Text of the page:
Marantic and SLE-associated Endocarditis and Carcinoid Heart Disease

by Richard Mitchell, MD

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    00:01 Let's talk about non-infectious causes of endocarditis.

    00:04 So, there is nonbacterial thrombotic endocarditis or NBTE.

    00:09 Bad name because this is not endocarditis.

    00:12 This is not -itis of the endocardium.

    00:15 This is not inflammation of the endocardium.

    00:17 And yet, the term persists, and so we just have to live with it.

    00:21 The point about this is it's nonbacterial, it's nonfungal, it is a thrombotic diathesis.

    00:27 It is a predisposition to being hypercoagulable.

    00:31 And in that setting, the valves, which are opening and closing, and have local areas of turbulence and have local areas of endothelial damage because they're slapping up against each other, will, in a hypercoagulable state, develop little, tiny thrombi along the lines of closure. That's the NBTE.

    00:51 It's also called marantic endocarditis.

    00:54 It comes from the root word marasmus relating to malnutrition and one of the causes of NBTE can be malnutrition with protein insufficiency.

    01:05 These are sterile. Can't emphasize that enough, sterile thrombi that deposit on the leaflets of the cardiac valves, and most commonly, it's going to affect the mitral valve, secondarily will affect the aortic valve, and thirdly, will affect the tricuspid valve. It rarely affects the pulmonic valve.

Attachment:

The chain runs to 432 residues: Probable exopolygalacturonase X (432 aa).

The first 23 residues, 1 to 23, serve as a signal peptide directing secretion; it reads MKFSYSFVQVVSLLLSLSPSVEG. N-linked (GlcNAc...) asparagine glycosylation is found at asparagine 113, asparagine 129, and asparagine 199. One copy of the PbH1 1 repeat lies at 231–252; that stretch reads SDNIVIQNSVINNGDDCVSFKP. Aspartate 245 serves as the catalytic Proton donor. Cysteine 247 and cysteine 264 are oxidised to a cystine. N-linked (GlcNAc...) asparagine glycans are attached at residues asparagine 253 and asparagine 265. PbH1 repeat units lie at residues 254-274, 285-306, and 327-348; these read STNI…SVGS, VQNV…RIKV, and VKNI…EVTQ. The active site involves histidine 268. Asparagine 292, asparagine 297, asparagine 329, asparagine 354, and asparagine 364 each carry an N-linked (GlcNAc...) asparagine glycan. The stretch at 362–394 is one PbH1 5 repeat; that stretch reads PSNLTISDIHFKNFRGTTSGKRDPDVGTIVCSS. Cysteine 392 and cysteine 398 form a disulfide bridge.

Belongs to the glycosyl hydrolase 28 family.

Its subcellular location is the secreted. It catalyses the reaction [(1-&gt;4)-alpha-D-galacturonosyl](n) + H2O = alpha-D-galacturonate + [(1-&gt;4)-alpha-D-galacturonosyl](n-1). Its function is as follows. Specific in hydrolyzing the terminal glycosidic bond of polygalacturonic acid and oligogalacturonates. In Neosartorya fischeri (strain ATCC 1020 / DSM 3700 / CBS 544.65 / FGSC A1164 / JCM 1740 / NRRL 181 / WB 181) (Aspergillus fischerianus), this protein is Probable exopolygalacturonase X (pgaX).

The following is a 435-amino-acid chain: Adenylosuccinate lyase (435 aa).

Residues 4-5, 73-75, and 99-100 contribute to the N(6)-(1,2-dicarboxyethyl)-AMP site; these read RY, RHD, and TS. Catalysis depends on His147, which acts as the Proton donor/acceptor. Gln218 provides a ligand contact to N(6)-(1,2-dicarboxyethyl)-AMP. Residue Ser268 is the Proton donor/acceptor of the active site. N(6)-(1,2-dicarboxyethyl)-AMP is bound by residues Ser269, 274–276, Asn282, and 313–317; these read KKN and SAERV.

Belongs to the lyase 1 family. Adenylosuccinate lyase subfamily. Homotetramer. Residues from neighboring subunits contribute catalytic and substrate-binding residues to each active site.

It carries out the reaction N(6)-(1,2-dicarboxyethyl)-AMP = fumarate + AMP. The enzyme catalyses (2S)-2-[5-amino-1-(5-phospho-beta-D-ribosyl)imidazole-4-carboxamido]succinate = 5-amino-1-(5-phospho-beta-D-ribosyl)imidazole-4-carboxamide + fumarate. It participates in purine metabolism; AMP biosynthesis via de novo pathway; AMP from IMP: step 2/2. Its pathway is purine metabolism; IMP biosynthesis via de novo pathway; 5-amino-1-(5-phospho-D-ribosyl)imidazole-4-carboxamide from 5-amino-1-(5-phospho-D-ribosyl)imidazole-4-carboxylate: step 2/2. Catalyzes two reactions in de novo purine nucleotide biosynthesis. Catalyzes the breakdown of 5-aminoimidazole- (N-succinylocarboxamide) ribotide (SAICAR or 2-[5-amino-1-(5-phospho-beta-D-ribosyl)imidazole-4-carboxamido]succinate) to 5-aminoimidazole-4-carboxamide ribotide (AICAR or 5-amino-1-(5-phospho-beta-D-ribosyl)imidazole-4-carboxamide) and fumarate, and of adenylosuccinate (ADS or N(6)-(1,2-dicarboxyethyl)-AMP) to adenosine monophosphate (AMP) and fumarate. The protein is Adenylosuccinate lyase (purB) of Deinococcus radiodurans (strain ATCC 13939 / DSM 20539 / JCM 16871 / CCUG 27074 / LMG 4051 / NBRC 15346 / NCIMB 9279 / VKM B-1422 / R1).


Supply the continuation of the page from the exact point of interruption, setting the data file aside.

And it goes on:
01:25 It occurs with hypercoagulable states.

    01:28 So, anything that will lead to hypercoagulability.

    01:30 Malignancy, pregnancy, oral contraception, and thrombophilic tendencies, the tendency to be hypercoagulable because you don't make anticoagulants quite so well or you make too much of the pro-coagulant factors.

    01:43 The little bullet point there is really important.

    01:47 These valvular lesions are loosely attached to the underlying valve.

    01:51 They actually don't cause any damage.

    01:53 They don't cause any injury to the valve, but they're loosely attached, and they can embolize.

    01:58 So, they can cause embolic disease throughout the body.

    02:01 So, they're non-destructive, there's no inflammatory reaction.

    02:05 But their size and the fact there are a lot of them and they're on a valve that's flapping in the breeze 60, 70 times a minute, they do tend to embolize and fragment, and they can go to the brain causing stroke they can go to the myocardium, to the coronary arteries causing a myocardial infarct.

    02:22 It can go to systemic organs causing a renal infarct or what have you.

    02:27 A slightly different version of this, a different kind of endocarditis, is due to immune complex deposition, and particularly in the setting of lupus.

    02:38 So, we can get the same sort of disease any time you get immune complex deposition, but SLE, systemic lupus erythematosus is most common.